How Board Consultants Can Affect Corporate Governance and the Business Judgment Rule

In recent years, boards of directors have confronted a strategic dilemma: whether to appoint specialized directors or engage external consultants to advise them on various aspects of their business. This decision has significant implications for a board’s accountability, the application of the business judgment rule, and the protection of shareholder interests. In a new article, we analyze the increasing use of formal procedures within corporate law and explore the balance between internal expertise and outsourcing functions.

In particular, we analyze the pros and cons of specialized directors and external consultants, considering the legal and economic factors that influence this decision. We argue that the choice is not merely a matter of financial costs andbenefits, but also a reflection of a board’s vision, values, and culture. We also discuss the paradox that cost-saving decisions without consultancy may expose directors to liability, while cost-incurring decisions with consultancy may avoid scrutiny.

A key factor in our analysis is the business judgment rule (BJR), whose application can be complicated as when directors increasingly rely on external specialists to inform their decisions. Directors must exercise due diligence in selecting outside experts, ensuring that they are qualified and independent, and evaluate the advice provided to demonstrate adherence to the BJR. The rule does not automatically protect a board’s choice of an outside expert. Directors must reasonably believe in the expert’s competence and that the expert was selected with reasonable care by or on behalf of the corporation. The BJR’s protection is contingent upon the board’s active participation in the decision-making process, thorough documentation, and regular oversight of the expert’s recommendations.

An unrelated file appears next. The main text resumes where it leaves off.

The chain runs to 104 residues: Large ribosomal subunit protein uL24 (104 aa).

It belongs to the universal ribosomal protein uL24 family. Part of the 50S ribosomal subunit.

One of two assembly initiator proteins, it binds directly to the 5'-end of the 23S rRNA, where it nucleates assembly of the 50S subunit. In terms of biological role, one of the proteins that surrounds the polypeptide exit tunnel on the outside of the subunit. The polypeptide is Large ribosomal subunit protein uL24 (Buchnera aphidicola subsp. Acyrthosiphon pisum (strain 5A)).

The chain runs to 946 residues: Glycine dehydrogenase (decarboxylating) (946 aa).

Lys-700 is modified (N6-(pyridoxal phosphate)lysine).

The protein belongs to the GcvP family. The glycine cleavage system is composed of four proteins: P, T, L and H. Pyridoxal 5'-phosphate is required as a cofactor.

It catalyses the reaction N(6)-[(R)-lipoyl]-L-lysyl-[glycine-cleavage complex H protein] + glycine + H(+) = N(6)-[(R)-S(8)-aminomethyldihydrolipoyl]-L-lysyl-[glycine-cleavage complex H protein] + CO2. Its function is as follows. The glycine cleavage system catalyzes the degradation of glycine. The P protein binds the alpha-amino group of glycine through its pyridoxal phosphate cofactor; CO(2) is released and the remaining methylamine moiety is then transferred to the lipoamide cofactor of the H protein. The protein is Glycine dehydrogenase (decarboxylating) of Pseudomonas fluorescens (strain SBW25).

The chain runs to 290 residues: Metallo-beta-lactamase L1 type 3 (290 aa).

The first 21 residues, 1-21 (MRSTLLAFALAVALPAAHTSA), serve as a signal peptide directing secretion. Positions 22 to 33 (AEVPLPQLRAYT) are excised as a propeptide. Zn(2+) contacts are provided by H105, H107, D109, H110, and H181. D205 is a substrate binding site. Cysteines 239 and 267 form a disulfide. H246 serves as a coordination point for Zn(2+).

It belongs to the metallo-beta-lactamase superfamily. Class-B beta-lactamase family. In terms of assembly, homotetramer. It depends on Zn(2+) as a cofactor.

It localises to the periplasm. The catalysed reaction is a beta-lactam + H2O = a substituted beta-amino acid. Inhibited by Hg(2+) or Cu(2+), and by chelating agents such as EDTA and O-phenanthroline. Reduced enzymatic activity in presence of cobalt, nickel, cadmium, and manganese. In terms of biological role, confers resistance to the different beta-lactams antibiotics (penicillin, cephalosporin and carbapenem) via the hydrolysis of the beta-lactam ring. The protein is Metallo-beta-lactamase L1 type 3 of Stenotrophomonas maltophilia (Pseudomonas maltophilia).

The BJR may not apply if directors over-rely on outside experts or fail to exercise independent judgment, or if experts have conflicts of interest or provide misleading information. Directors must also ensure that engagements with external experts adhere to ethical standards and legal compliance to maintain the protection of the BJR. In considering the application of he BJR, courts may consider factors such as the board’s reasonable belief in the expert’s competence and the care taken in selecting the expert. Its applicability and the level of protection it affords can vary depending on the board’s oversight, the expert’s independence, the transparency of the selection process, and the outcomes of the decisions based on expert advice.

Aspect of BJR Application to external experts Challenges or limitations
Good faith Directors must select experts in a transparent and unbiased manner, ensuring their qualifications and experience match the company’s needs. Directors may face allegations of bad faith if they choose experts based on personal or financial ties, or if they ignore or manipulate expert advice to suit their own agenda.